WisdomTree Executive: Data-sharing agreement is a “critical component” for Bitcoin ETF application

WisdomTree's executive sees a data-sharing agreement as vital to the Bitcoin ETF application.

Author: Mike Dalton, Cryptoslate; Translation: Matsuyuki, Blocking

Jeremy Schwartz, Chief Investment Officer of WisdomTree Global, commented on cryptocurrency exchange-traded funds (ETFs) on June 26.

Regulatory agreements can make the SEC “feel at ease”

Schwartz told CNBC that “recently submitted files for (spot Bitcoin ETFs) have one thing in common… they are trying to reach a data sharing and monitoring agreement between exchanges to help the SEC deal with price manipulation.”

The US Securities and Exchange Commission (SEC) has so far rejected all spot cryptocurrency ETFs. However, the agency began approving cryptocurrency futures ETFs in late 2021, starting with ProShares’ product launched on October 19 of that year.

Schwartz pointed out that although the futures market is based on spot prices, the SEC began approving futures ETFs. He suggested that one reason the agency approved these ETFs is that the futures market shares information with the SEC.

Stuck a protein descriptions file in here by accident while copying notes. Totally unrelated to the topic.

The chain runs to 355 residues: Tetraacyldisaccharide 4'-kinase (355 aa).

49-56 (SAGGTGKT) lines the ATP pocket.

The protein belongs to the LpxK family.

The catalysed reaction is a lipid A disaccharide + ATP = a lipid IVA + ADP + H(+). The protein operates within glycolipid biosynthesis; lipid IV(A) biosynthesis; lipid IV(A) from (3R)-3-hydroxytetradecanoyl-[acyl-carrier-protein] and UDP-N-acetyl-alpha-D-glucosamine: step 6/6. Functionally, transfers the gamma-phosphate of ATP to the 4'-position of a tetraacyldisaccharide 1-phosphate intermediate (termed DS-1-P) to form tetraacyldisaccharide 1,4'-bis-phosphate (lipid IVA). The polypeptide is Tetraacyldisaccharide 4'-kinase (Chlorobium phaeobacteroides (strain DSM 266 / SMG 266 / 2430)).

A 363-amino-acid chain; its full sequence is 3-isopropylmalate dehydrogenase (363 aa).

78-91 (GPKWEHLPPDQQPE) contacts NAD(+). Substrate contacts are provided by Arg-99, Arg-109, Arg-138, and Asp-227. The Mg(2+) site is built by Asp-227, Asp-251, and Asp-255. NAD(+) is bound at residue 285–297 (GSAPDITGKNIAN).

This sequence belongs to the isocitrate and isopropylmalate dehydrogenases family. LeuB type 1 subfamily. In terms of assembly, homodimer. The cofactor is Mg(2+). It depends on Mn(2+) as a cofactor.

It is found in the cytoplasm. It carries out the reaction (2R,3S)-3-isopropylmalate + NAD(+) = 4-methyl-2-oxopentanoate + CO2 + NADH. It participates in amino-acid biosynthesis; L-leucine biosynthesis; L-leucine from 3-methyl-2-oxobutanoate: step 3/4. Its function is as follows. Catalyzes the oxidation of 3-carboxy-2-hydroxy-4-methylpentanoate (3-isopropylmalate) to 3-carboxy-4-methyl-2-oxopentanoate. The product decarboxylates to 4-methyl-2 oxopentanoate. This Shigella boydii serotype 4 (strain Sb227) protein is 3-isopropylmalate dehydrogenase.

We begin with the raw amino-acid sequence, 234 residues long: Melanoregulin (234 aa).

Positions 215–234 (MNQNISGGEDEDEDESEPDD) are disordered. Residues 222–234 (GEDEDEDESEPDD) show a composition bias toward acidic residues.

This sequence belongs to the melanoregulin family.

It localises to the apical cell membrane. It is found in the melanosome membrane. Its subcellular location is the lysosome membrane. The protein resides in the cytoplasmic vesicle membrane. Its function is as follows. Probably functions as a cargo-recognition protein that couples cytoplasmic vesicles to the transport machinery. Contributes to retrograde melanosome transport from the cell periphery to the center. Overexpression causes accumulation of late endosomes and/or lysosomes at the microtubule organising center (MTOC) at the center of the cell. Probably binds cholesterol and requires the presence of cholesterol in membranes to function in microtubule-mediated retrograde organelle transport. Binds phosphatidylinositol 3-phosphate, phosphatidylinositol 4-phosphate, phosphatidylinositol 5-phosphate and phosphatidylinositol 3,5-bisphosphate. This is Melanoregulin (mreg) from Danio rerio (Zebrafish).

He went on to say that the data sharing and monitoring agreement “may be one of the key points the SEC considers when approving spot Bitcoin ETF applications.”

WisdomTree has submitted an ETF application

WisdomTree submitted a new spot Bitcoin ETF application on June 20. Meanwhile, other companies such as Bitwise, Valkyrie Investments, Invesco, and BlackRock have also submitted similar applications, sparking this trend.

Schwartz reiterated that WisdomTree’s application depends on whether it can work with the SEC to make it “adapt” to the proposed price monitoring.

When asked about broader concerns about fraud and lack of regulation, Schwartz pointed out that SEC Chairman Gary Gensler hopes for “more official regulation.” He noted that Gensler and his agency have taken action on cryptocurrencies they consider securities, but they consider Bitcoin a commodity rather than a security.

He further suggested that a data sharing and monitoring agreement can help the SEC solve problems once and for all.